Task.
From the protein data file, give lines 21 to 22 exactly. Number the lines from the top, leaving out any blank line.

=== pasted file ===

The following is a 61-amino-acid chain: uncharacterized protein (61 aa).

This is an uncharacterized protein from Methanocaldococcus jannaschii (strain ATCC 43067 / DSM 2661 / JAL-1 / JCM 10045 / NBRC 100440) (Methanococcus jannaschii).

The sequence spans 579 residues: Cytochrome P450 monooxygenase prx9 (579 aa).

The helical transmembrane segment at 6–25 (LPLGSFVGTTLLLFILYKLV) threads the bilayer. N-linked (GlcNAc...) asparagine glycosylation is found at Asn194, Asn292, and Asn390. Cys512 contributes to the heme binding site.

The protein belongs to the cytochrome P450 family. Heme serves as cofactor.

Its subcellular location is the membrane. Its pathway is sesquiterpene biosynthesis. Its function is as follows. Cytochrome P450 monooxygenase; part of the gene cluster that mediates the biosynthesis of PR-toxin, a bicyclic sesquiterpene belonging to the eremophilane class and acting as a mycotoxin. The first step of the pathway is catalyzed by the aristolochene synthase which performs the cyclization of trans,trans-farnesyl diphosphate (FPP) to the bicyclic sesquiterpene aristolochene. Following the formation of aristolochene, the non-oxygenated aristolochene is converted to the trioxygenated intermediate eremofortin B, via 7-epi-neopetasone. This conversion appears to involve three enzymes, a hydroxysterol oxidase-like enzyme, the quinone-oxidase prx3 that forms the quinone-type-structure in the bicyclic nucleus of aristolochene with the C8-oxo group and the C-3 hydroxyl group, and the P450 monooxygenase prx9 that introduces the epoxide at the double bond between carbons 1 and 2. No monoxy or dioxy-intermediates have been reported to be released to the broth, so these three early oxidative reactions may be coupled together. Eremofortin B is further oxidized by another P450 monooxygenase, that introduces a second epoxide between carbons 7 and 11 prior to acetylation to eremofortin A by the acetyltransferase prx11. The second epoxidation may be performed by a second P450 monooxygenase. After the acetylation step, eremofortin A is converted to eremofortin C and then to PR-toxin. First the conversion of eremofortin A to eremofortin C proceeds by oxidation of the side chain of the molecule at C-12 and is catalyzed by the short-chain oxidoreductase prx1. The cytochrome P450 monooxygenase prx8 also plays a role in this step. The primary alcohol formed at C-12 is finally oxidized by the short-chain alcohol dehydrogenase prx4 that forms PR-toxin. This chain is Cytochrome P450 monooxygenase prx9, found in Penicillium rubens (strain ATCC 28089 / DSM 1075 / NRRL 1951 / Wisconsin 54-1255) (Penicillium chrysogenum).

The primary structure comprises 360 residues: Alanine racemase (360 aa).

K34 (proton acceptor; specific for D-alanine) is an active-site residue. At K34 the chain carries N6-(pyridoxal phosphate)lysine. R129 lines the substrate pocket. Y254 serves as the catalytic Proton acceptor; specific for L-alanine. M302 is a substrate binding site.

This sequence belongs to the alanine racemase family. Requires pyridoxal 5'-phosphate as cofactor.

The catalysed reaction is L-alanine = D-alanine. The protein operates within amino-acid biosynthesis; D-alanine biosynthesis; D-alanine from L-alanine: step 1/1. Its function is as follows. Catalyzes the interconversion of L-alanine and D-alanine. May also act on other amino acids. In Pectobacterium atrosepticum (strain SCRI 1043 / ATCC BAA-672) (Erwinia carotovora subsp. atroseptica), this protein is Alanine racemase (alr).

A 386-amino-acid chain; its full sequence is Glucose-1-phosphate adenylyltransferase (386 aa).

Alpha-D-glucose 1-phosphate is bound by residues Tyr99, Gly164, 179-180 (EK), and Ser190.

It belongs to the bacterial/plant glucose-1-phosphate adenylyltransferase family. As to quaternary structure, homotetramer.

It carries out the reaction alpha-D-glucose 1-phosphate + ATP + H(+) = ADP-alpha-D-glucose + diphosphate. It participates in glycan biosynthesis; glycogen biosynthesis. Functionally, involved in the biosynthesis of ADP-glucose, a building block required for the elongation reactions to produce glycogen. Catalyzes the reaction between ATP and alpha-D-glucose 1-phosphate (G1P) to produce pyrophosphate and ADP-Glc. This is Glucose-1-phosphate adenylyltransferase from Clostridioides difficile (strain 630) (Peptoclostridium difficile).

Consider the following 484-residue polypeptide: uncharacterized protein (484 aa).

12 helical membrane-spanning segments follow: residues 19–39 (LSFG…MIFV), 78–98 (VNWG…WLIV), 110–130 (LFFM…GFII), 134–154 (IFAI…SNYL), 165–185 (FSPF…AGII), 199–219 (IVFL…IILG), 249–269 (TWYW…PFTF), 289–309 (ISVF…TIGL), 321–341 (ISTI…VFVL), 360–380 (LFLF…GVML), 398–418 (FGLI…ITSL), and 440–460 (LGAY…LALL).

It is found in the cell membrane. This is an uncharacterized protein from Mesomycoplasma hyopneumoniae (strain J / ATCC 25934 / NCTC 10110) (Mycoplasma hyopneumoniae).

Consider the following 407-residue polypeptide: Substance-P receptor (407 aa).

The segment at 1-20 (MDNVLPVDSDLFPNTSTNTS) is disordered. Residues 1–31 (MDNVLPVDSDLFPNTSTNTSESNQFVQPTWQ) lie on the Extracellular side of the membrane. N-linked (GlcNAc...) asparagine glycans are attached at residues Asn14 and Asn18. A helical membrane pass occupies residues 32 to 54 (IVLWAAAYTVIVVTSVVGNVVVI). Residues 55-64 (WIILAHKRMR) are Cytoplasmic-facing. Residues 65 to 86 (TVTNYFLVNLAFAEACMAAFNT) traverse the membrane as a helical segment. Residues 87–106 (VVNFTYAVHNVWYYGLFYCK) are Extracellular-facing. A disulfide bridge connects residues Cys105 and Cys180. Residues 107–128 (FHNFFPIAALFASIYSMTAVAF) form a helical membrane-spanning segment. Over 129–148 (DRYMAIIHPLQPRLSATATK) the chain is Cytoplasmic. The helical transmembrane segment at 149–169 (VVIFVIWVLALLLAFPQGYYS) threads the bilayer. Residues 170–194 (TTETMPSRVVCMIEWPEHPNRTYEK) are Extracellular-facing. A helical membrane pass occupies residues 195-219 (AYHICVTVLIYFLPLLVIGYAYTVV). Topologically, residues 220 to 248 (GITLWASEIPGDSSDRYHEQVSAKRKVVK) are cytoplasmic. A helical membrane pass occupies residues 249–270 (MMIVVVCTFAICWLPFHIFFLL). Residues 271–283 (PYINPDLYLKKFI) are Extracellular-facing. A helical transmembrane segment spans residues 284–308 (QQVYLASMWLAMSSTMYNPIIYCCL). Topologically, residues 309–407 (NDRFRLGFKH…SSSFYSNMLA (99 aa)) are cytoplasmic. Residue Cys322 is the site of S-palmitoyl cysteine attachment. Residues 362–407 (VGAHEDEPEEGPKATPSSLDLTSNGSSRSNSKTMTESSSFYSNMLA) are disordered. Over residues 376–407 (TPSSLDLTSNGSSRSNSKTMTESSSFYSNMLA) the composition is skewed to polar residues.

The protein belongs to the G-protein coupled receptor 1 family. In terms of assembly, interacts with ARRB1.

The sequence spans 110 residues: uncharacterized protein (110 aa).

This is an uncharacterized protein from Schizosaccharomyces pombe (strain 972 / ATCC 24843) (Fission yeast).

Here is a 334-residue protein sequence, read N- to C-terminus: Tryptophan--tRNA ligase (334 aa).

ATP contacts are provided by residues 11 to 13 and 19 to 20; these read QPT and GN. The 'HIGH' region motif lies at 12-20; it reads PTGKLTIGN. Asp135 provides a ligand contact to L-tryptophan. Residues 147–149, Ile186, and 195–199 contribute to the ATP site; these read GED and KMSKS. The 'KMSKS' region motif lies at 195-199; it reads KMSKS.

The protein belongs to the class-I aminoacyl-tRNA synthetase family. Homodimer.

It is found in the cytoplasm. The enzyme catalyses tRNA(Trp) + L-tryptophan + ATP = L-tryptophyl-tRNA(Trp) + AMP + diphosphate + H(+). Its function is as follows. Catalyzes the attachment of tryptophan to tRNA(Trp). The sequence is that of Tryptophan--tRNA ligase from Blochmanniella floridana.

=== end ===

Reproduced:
The sequence spans 110 residues: uncharacterized protein (110 aa).

This is an uncharacterized protein from Schizosaccharomyces pombe (strain 972 / ATCC 24843) (Fission yeast).